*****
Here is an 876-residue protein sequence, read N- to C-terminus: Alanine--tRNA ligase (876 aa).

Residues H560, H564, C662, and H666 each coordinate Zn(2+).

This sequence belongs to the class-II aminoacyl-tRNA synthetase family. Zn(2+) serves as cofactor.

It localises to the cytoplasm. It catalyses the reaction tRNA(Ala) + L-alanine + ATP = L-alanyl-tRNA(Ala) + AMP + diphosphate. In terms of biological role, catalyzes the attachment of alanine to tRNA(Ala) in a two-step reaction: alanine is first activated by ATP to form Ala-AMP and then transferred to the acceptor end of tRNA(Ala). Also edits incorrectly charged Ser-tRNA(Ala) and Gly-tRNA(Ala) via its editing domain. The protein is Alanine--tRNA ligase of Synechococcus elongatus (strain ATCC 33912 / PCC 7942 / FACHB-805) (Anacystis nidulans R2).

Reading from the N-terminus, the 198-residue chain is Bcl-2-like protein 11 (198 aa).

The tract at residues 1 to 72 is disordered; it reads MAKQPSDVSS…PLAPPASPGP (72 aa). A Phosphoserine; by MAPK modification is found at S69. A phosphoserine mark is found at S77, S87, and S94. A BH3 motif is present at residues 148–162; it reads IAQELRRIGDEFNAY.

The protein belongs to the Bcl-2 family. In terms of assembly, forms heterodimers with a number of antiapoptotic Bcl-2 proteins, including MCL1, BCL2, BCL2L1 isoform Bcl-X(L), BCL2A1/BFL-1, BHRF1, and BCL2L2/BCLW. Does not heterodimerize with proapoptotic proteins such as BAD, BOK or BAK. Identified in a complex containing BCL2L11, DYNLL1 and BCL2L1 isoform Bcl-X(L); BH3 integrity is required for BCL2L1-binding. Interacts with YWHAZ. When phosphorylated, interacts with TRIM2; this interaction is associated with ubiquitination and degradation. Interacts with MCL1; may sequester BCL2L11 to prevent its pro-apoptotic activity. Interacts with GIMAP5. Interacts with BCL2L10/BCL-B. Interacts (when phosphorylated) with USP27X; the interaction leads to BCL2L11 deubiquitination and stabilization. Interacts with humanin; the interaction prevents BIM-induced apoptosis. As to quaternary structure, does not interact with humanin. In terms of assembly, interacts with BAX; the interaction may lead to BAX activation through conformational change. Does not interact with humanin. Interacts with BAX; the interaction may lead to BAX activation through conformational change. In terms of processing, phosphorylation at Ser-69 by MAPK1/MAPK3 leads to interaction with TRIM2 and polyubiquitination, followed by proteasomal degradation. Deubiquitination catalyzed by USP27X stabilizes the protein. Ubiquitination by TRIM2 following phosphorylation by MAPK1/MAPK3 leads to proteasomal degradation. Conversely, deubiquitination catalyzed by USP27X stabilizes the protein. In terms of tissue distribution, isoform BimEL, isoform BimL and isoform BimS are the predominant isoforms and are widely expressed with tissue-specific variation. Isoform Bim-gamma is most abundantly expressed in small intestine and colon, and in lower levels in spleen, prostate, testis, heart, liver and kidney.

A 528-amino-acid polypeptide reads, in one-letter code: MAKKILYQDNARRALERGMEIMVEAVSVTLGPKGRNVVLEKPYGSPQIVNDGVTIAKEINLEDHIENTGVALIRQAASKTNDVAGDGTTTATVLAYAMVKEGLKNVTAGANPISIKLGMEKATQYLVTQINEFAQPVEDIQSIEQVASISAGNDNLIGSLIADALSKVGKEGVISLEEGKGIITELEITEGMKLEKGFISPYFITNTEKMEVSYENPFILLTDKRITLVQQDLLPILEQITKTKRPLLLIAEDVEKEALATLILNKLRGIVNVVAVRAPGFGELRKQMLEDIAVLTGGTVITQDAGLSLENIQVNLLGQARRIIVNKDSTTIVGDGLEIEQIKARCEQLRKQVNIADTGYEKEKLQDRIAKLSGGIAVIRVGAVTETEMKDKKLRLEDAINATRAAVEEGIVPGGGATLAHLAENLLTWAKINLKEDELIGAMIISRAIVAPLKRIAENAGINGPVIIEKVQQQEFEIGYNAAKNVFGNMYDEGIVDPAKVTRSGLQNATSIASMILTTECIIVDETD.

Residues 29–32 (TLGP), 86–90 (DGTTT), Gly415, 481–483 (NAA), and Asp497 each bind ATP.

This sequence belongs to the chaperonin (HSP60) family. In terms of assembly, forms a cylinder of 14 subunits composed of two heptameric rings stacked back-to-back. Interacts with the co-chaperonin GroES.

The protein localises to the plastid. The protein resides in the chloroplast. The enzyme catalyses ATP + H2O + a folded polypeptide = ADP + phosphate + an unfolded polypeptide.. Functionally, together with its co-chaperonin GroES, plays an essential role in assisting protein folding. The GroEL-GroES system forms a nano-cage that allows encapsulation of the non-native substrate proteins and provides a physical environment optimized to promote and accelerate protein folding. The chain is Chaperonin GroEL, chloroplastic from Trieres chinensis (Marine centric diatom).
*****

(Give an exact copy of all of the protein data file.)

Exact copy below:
Here is an 876-residue protein sequence, read N- to C-terminus: Alanine--tRNA ligase (876 aa).

Residues H560, H564, C662, and H666 each coordinate Zn(2+).

This sequence belongs to the class-II aminoacyl-tRNA synthetase family. Zn(2+) serves as cofactor.

It localises to the cytoplasm. It catalyses the reaction tRNA(Ala) + L-alanine + ATP = L-alanyl-tRNA(Ala) + AMP + diphosphate. In terms of biological role, catalyzes the attachment of alanine to tRNA(Ala) in a two-step reaction: alanine is first activated by ATP to form Ala-AMP and then transferred to the acceptor end of tRNA(Ala). Also edits incorrectly charged Ser-tRNA(Ala) and Gly-tRNA(Ala) via its editing domain. The protein is Alanine--tRNA ligase of Synechococcus elongatus (strain ATCC 33912 / PCC 7942 / FACHB-805) (Anacystis nidulans R2).

Reading from the N-terminus, the 198-residue chain is Bcl-2-like protein 11 (198 aa).

The tract at residues 1 to 72 is disordered; it reads MAKQPSDVSS…PLAPPASPGP (72 aa). A Phosphoserine; by MAPK modification is found at S69. A phosphoserine mark is found at S77, S87, and S94. A BH3 motif is present at residues 148–162; it reads IAQELRRIGDEFNAY.

The protein belongs to the Bcl-2 family. In terms of assembly, forms heterodimers with a number of antiapoptotic Bcl-2 proteins, including MCL1, BCL2, BCL2L1 isoform Bcl-X(L), BCL2A1/BFL-1, BHRF1, and BCL2L2/BCLW. Does not heterodimerize with proapoptotic proteins such as BAD, BOK or BAK. Identified in a complex containing BCL2L11, DYNLL1 and BCL2L1 isoform Bcl-X(L); BH3 integrity is required for BCL2L1-binding. Interacts with YWHAZ. When phosphorylated, interacts with TRIM2; this interaction is associated with ubiquitination and degradation. Interacts with MCL1; may sequester BCL2L11 to prevent its pro-apoptotic activity. Interacts with GIMAP5. Interacts with BCL2L10/BCL-B. Interacts (when phosphorylated) with USP27X; the interaction leads to BCL2L11 deubiquitination and stabilization. Interacts with humanin; the interaction prevents BIM-induced apoptosis. As to quaternary structure, does not interact with humanin. In terms of assembly, interacts with BAX; the interaction may lead to BAX activation through conformational change. Does not interact with humanin. Interacts with BAX; the interaction may lead to BAX activation through conformational change. In terms of processing, phosphorylation at Ser-69 by MAPK1/MAPK3 leads to interaction with TRIM2 and polyubiquitination, followed by proteasomal degradation. Deubiquitination catalyzed by USP27X stabilizes the protein. Ubiquitination by TRIM2 following phosphorylation by MAPK1/MAPK3 leads to proteasomal degradation. Conversely, deubiquitination catalyzed by USP27X stabilizes the protein. In terms of tissue distribution, isoform BimEL, isoform BimL and isoform BimS are the predominant isoforms and are widely expressed with tissue-specific variation. Isoform Bim-gamma is most abundantly expressed in small intestine and colon, and in lower levels in spleen, prostate, testis, heart, liver and kidney.

A 528-amino-acid polypeptide reads, in one-letter code: MAKKILYQDNARRALERGMEIMVEAVSVTLGPKGRNVVLEKPYGSPQIVNDGVTIAKEINLEDHIENTGVALIRQAASKTNDVAGDGTTTATVLAYAMVKEGLKNVTAGANPISIKLGMEKATQYLVTQINEFAQPVEDIQSIEQVASISAGNDNLIGSLIADALSKVGKEGVISLEEGKGIITELEITEGMKLEKGFISPYFITNTEKMEVSYENPFILLTDKRITLVQQDLLPILEQITKTKRPLLLIAEDVEKEALATLILNKLRGIVNVVAVRAPGFGELRKQMLEDIAVLTGGTVITQDAGLSLENIQVNLLGQARRIIVNKDSTTIVGDGLEIEQIKARCEQLRKQVNIADTGYEKEKLQDRIAKLSGGIAVIRVGAVTETEMKDKKLRLEDAINATRAAVEEGIVPGGGATLAHLAENLLTWAKINLKEDELIGAMIISRAIVAPLKRIAENAGINGPVIIEKVQQQEFEIGYNAAKNVFGNMYDEGIVDPAKVTRSGLQNATSIASMILTTECIIVDETD.

Residues 29–32 (TLGP), 86–90 (DGTTT), Gly415, 481–483 (NAA), and Asp497 each bind ATP.

This sequence belongs to the chaperonin (HSP60) family. In terms of assembly, forms a cylinder of 14 subunits composed of two heptameric rings stacked back-to-back. Interacts with the co-chaperonin GroES.

The protein localises to the plastid. The protein resides in the chloroplast. The enzyme catalyses ATP + H2O + a folded polypeptide = ADP + phosphate + an unfolded polypeptide.. Functionally, together with its co-chaperonin GroES, plays an essential role in assisting protein folding. The GroEL-GroES system forms a nano-cage that allows encapsulation of the non-native substrate proteins and provides a physical environment optimized to promote and accelerate protein folding. The chain is Chaperonin GroEL, chloroplastic from Trieres chinensis (Marine centric diatom).